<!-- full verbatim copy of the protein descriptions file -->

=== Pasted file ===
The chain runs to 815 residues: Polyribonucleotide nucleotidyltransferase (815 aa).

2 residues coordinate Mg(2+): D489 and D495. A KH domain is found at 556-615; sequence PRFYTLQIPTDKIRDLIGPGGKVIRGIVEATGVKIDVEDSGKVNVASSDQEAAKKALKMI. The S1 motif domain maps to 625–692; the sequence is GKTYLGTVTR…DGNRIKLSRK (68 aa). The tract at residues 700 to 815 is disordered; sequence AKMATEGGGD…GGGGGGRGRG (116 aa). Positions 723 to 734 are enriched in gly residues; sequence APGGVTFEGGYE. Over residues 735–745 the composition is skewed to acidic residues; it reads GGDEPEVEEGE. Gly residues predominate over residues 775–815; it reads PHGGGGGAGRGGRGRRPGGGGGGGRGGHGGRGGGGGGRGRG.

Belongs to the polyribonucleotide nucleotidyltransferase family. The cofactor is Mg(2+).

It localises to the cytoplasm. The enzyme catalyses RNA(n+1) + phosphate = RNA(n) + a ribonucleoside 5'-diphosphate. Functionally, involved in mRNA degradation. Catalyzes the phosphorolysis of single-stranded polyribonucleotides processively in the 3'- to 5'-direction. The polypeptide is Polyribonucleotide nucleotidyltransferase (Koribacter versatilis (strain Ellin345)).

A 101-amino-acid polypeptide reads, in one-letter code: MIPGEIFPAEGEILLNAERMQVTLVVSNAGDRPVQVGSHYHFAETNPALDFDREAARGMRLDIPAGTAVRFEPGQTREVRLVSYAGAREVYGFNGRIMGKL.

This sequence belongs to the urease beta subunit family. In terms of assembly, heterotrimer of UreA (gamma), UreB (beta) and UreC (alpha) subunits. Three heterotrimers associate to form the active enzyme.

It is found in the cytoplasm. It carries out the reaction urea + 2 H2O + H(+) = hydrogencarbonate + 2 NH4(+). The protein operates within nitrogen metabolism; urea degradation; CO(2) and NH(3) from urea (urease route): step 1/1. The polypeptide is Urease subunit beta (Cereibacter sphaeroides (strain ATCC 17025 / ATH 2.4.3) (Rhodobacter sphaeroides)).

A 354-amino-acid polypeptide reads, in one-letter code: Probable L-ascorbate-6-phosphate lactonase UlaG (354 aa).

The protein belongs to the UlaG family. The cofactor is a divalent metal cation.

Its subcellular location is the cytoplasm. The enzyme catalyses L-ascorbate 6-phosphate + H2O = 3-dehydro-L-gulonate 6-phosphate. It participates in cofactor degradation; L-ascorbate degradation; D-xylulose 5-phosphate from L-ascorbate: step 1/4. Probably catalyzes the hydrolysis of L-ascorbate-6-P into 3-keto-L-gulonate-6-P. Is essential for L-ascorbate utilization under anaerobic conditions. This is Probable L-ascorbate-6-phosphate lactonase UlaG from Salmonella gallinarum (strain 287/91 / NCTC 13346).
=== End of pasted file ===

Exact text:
The chain runs to 815 residues: Polyribonucleotide nucleotidyltransferase (815 aa).

2 residues coordinate Mg(2+): D489 and D495. A KH domain is found at 556-615; sequence PRFYTLQIPTDKIRDLIGPGGKVIRGIVEATGVKIDVEDSGKVNVASSDQEAAKKALKMI. The S1 motif domain maps to 625–692; the sequence is GKTYLGTVTR…DGNRIKLSRK (68 aa). The tract at residues 700 to 815 is disordered; sequence AKMATEGGGD…GGGGGGRGRG (116 aa). Positions 723 to 734 are enriched in gly residues; sequence APGGVTFEGGYE. Over residues 735–745 the composition is skewed to acidic residues; it reads GGDEPEVEEGE. Gly residues predominate over residues 775–815; it reads PHGGGGGAGRGGRGRRPGGGGGGGRGGHGGRGGGGGGRGRG.

Belongs to the polyribonucleotide nucleotidyltransferase family. The cofactor is Mg(2+).

It localises to the cytoplasm. The enzyme catalyses RNA(n+1) + phosphate = RNA(n) + a ribonucleoside 5'-diphosphate. Functionally, involved in mRNA degradation. Catalyzes the phosphorolysis of single-stranded polyribonucleotides processively in the 3'- to 5'-direction. The polypeptide is Polyribonucleotide nucleotidyltransferase (Koribacter versatilis (strain Ellin345)).

A 101-amino-acid polypeptide reads, in one-letter code: MIPGEIFPAEGEILLNAERMQVTLVVSNAGDRPVQVGSHYHFAETNPALDFDREAARGMRLDIPAGTAVRFEPGQTREVRLVSYAGAREVYGFNGRIMGKL.

This sequence belongs to the urease beta subunit family. In terms of assembly, heterotrimer of UreA (gamma), UreB (beta) and UreC (alpha) subunits. Three heterotrimers associate to form the active enzyme.

It is found in the cytoplasm. It carries out the reaction urea + 2 H2O + H(+) = hydrogencarbonate + 2 NH4(+). The protein operates within nitrogen metabolism; urea degradation; CO(2) and NH(3) from urea (urease route): step 1/1. The polypeptide is Urease subunit beta (Cereibacter sphaeroides (strain ATCC 17025 / ATH 2.4.3) (Rhodobacter sphaeroides)).

A 354-amino-acid polypeptide reads, in one-letter code: Probable L-ascorbate-6-phosphate lactonase UlaG (354 aa).

The protein belongs to the UlaG family. The cofactor is a divalent metal cation.

Its subcellular location is the cytoplasm. The enzyme catalyses L-ascorbate 6-phosphate + H2O = 3-dehydro-L-gulonate 6-phosphate. It participates in cofactor degradation; L-ascorbate degradation; D-xylulose 5-phosphate from L-ascorbate: step 1/4. Probably catalyzes the hydrolysis of L-ascorbate-6-P into 3-keto-L-gulonate-6-P. Is essential for L-ascorbate utilization under anaerobic conditions. This is Probable L-ascorbate-6-phosphate lactonase UlaG from Salmonella gallinarum (strain 287/91 / NCTC 13346).